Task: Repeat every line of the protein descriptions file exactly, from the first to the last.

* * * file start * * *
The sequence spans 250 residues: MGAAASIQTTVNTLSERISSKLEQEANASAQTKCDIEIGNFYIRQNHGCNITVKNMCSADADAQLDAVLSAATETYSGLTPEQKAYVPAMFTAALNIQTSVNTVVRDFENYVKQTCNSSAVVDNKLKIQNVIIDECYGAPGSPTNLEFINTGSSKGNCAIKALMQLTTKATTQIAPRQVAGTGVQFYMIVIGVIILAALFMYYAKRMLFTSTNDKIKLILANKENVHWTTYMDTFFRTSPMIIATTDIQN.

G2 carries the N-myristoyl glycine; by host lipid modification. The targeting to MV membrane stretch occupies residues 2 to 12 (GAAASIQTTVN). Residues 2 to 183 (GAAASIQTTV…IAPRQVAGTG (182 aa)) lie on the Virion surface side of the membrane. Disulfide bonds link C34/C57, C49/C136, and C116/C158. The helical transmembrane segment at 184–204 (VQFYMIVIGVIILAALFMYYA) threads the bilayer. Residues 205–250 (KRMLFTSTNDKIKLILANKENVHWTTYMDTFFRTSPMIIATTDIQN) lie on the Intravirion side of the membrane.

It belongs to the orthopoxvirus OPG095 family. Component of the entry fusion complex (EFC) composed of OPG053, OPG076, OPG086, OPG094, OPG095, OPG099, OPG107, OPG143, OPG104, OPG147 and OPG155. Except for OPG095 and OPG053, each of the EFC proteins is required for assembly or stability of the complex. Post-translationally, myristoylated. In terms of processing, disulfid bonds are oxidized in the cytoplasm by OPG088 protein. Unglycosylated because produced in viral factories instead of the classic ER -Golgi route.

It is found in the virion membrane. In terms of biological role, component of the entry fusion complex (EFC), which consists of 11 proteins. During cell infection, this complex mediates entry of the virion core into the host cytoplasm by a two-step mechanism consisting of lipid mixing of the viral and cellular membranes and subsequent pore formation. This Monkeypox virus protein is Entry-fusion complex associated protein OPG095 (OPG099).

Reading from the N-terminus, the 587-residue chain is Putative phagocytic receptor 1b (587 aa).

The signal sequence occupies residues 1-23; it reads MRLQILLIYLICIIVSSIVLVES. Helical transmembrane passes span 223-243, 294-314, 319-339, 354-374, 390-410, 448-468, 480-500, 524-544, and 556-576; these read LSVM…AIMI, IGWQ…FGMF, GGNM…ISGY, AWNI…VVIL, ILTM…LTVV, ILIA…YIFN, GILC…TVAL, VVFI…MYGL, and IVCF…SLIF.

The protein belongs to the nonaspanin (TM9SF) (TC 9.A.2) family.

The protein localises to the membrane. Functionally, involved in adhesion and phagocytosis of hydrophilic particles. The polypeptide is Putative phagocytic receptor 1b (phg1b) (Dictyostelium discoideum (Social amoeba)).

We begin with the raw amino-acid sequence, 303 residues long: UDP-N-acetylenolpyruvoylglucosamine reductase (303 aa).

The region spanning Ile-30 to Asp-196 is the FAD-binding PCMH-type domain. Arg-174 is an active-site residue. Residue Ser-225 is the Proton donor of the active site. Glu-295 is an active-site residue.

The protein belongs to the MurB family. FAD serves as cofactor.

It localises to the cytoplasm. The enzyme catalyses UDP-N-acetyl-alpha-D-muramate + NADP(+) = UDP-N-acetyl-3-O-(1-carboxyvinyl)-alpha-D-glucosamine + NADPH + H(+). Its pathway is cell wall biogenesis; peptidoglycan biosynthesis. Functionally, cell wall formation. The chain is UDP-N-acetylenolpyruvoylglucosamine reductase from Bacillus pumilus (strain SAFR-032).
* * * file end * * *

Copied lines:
The sequence spans 250 residues: MGAAASIQTTVNTLSERISSKLEQEANASAQTKCDIEIGNFYIRQNHGCNITVKNMCSADADAQLDAVLSAATETYSGLTPEQKAYVPAMFTAALNIQTSVNTVVRDFENYVKQTCNSSAVVDNKLKIQNVIIDECYGAPGSPTNLEFINTGSSKGNCAIKALMQLTTKATTQIAPRQVAGTGVQFYMIVIGVIILAALFMYYAKRMLFTSTNDKIKLILANKENVHWTTYMDTFFRTSPMIIATTDIQN.

G2 carries the N-myristoyl glycine; by host lipid modification. The targeting to MV membrane stretch occupies residues 2 to 12 (GAAASIQTTVN). Residues 2 to 183 (GAAASIQTTV…IAPRQVAGTG (182 aa)) lie on the Virion surface side of the membrane. Disulfide bonds link C34/C57, C49/C136, and C116/C158. The helical transmembrane segment at 184–204 (VQFYMIVIGVIILAALFMYYA) threads the bilayer. Residues 205–250 (KRMLFTSTNDKIKLILANKENVHWTTYMDTFFRTSPMIIATTDIQN) lie on the Intravirion side of the membrane.

It belongs to the orthopoxvirus OPG095 family. Component of the entry fusion complex (EFC) composed of OPG053, OPG076, OPG086, OPG094, OPG095, OPG099, OPG107, OPG143, OPG104, OPG147 and OPG155. Except for OPG095 and OPG053, each of the EFC proteins is required for assembly or stability of the complex. Post-translationally, myristoylated. In terms of processing, disulfid bonds are oxidized in the cytoplasm by OPG088 protein. Unglycosylated because produced in viral factories instead of the classic ER -Golgi route.

It is found in the virion membrane. In terms of biological role, component of the entry fusion complex (EFC), which consists of 11 proteins. During cell infection, this complex mediates entry of the virion core into the host cytoplasm by a two-step mechanism consisting of lipid mixing of the viral and cellular membranes and subsequent pore formation. This Monkeypox virus protein is Entry-fusion complex associated protein OPG095 (OPG099).

Reading from the N-terminus, the 587-residue chain is Putative phagocytic receptor 1b (587 aa).

The signal sequence occupies residues 1-23; it reads MRLQILLIYLICIIVSSIVLVES. Helical transmembrane passes span 223-243, 294-314, 319-339, 354-374, 390-410, 448-468, 480-500, 524-544, and 556-576; these read LSVM…AIMI, IGWQ…FGMF, GGNM…ISGY, AWNI…VVIL, ILTM…LTVV, ILIA…YIFN, GILC…TVAL, VVFI…MYGL, and IVCF…SLIF.

The protein belongs to the nonaspanin (TM9SF) (TC 9.A.2) family.

The protein localises to the membrane. Functionally, involved in adhesion and phagocytosis of hydrophilic particles. The polypeptide is Putative phagocytic receptor 1b (phg1b) (Dictyostelium discoideum (Social amoeba)).

We begin with the raw amino-acid sequence, 303 residues long: UDP-N-acetylenolpyruvoylglucosamine reductase (303 aa).

The region spanning Ile-30 to Asp-196 is the FAD-binding PCMH-type domain. Arg-174 is an active-site residue. Residue Ser-225 is the Proton donor of the active site. Glu-295 is an active-site residue.

The protein belongs to the MurB family. FAD serves as cofactor.

It localises to the cytoplasm. The enzyme catalyses UDP-N-acetyl-alpha-D-muramate + NADP(+) = UDP-N-acetyl-3-O-(1-carboxyvinyl)-alpha-D-glucosamine + NADPH + H(+). Its pathway is cell wall biogenesis; peptidoglycan biosynthesis. Functionally, cell wall formation. The chain is UDP-N-acetylenolpyruvoylglucosamine reductase from Bacillus pumilus (strain SAFR-032).